When you purchase an insurance policy, you expect that the coverage the insurer promises to provide will be there in your time of need. However, because insurance companies earn profits in large part by attempting to minimize claim payouts, they aren't always eager to cooperate. If your insurance company initially denies your claim, you don't have to take "no" for an answer.
Determine the Reason
When your insurance company denies a claim, you should receive a written explanation for its action. A common reason for the denial is the company's belief that your policy does not provide coverage for your particular situation. Read your policy carefully, especially the section that pertains to denial of coverage, to determine if you agree with the company's decision. You can also contact your insurance agent for additional clarification. Keep in mind, however, that agents typically do not have the authority to change the decision.
Contact Claims Department
Your initial investigation may lead you to believe your insurer denied your claim erroneously. If so, your next step is to contact the company's claims department for further explanation. Your denial letter as well as your insurance card or other coverage documentation should contain contact information. Prepare a list of all your questions in advance, and remain calm during your discussion. In some cases, a simple clerical error or other correctable mistake could have led to the denial. If you are not satisfied with the responses you receive, ask to speak to a supervisor.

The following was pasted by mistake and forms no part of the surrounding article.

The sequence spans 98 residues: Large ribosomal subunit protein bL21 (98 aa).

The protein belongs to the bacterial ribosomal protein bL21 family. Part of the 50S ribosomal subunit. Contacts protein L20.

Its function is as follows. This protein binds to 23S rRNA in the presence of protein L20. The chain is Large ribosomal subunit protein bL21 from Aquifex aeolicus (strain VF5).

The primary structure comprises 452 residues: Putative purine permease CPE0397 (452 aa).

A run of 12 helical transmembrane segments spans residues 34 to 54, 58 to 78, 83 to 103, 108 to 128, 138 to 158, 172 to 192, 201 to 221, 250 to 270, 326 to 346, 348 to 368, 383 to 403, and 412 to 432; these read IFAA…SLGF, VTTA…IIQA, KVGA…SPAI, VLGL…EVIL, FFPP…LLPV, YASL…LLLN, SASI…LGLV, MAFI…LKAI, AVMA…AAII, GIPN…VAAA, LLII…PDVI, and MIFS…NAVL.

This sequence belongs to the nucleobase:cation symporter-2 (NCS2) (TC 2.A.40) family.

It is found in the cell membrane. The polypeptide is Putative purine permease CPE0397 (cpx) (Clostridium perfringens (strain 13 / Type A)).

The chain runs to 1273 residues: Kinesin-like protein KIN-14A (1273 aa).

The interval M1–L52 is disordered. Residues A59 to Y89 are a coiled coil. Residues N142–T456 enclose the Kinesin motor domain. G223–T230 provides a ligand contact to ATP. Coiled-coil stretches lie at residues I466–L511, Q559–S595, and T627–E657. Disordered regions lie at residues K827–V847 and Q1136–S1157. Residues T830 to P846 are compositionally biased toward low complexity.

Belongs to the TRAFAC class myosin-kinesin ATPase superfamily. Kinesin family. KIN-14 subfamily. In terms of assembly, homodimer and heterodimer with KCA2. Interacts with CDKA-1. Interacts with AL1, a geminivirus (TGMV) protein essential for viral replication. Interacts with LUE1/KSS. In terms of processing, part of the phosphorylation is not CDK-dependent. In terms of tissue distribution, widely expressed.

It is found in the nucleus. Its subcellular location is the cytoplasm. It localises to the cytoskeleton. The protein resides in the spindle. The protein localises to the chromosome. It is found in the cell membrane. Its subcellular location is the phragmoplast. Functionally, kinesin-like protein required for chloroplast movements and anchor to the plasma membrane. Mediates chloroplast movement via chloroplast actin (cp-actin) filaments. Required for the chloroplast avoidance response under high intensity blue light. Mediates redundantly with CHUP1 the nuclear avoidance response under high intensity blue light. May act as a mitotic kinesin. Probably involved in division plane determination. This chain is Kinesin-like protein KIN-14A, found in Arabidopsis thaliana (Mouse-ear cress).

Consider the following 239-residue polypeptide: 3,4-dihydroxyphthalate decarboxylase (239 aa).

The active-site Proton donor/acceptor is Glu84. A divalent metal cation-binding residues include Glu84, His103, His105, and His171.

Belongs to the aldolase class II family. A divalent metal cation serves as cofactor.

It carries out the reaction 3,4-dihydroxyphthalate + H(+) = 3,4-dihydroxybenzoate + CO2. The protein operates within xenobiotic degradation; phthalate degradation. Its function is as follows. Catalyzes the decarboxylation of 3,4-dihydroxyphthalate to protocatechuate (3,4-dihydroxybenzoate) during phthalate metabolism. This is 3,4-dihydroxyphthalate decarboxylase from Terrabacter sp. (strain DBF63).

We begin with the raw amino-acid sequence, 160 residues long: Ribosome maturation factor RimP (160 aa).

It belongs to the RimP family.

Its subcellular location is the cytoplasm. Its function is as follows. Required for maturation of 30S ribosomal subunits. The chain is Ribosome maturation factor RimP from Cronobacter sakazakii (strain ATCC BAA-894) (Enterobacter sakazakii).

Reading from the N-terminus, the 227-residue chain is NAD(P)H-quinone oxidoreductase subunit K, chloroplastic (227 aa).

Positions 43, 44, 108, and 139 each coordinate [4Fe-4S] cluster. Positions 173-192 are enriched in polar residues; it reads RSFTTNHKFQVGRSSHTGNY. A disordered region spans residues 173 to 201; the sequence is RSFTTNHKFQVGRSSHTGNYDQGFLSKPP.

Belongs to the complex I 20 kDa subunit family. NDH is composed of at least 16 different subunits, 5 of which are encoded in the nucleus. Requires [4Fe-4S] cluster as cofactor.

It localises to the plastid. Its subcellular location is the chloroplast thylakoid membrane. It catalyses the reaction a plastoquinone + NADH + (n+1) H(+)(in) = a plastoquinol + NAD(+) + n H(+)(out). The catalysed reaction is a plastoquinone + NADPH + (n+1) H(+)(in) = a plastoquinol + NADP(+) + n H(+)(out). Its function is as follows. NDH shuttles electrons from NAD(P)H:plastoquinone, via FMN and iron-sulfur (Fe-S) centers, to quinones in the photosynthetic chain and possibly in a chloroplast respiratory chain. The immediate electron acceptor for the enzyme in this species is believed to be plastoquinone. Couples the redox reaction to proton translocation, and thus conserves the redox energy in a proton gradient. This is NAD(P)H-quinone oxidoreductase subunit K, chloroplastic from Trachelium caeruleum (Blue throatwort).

If you're still not making progress, consider filing a formal appeal. Your policy or the denial letter should contain information about how to start the appeal process. You likely will need to make the appeal in writing, and be prepared to include any documentation that supports your case. Appeals generally must be filed within a certain period of time after a denial, so get started on the process as soon as possible.
State Insurance Department
Your insurer could decide to deny your appeal. If so, consider contacting your state's department of insurance for assistance. Most insurance departments have a process in place for resolving consumer complaints. As when filing a formal appeal, time restrictions for filing a complaint typically apply. If this proves unsuccessful or your state does not offer this service, you may need to resort to professional arbitration or even taking legal action to resolve the matter.
Chris Joseph writes for websites and online publications, covering business and technology. He holds a Bachelor of Science in marketing from York College of Pennsylvania.